Insurers make it easier to join gym

By Patricia Daddona
PBN Staff Writer

Penny Phaneuf, 68, has been going to Gold’s Gym in East Greenwich for three years but this year, she’s only paying $5 a month. More

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HEALTH SERVICES

Insurers make it easier to join gym

PBN PHOTO/KATE WHITNEY LUCY
JOIN THE CLUB: Bruce Cotta works out at the Newport YMCA, where he has a membership subsidized through Blue Cross & Blue Shield of Rhode Island’s BlueCHIP program.

By Patricia Daddona
PBN Staff Writer

Posted 6/2/14

Penny Phaneuf, 68, has been going to Gold’s Gym in East Greenwich for three years but this year, she’s only paying $5 a month.

Retired and in good health, Phaneuf is taking advantage of one of two programs offered by health insurers. At Gold’s Gym, it’s Blue Cross & Blue Shield of Rhode Island’s BlueCHIP “Living Fit” program for Medicare members that subsidizes the cost of joining a gym. Gold’s membership plans range from $19.95 to $49.95, said Gold Gym Manager Richard Brodeur.

“We’re getting people that never would have joined a gym,” said Brodeur. “They see the value in it. They’re trying it and they like it.”

This year, the price dropped from a $15 copay to $5 for Medicare members aged 65 and older, and gyms and YMCAs whose patrons are taking advantage say that the BlueCHIP program and UnitedHealthcare’s comparable Silver Sneakers plan have boosted membership at their facilities. The Silver Sneakers plan has a $15 copay.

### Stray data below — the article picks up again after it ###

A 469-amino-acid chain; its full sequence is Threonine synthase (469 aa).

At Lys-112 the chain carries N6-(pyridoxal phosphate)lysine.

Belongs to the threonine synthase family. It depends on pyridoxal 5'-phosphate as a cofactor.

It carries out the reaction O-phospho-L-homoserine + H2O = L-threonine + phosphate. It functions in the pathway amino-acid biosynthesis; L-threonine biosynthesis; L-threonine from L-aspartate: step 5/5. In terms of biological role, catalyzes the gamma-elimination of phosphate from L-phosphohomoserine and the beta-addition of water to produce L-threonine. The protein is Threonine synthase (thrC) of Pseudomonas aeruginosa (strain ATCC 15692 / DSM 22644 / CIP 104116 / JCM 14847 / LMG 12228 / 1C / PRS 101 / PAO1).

“I would go to a gym anyway, but this just makes it much more affordable,” said Phaneuf, who lives in Coventry.

Participation in gyms and YMCA programs by people 65 and older has been rising in the first few months of 2014, based in part on the availability of these programs, boosting business, owners and managers say.

Joseph Penrose, owner of 10 Anytime Fitness clubs in New England, including three in Rhode Island, said his gyms have been active in both the BlueCHIP and Silver Sneakers programs for about three years. The Rhode Island facilities are in Richmond, Narragansett and Smithfield.

“It’s offered our business to a different demographic that wouldn’t normally look into using a fitness facility,” said Penrose. “It’s just made that generation a little more aware of the benefits of working out. For people on fixed incomes, it’s made the investment a little more feasible for them. If you can have your insurance company subsidize it, it takes the excuse out of it.”

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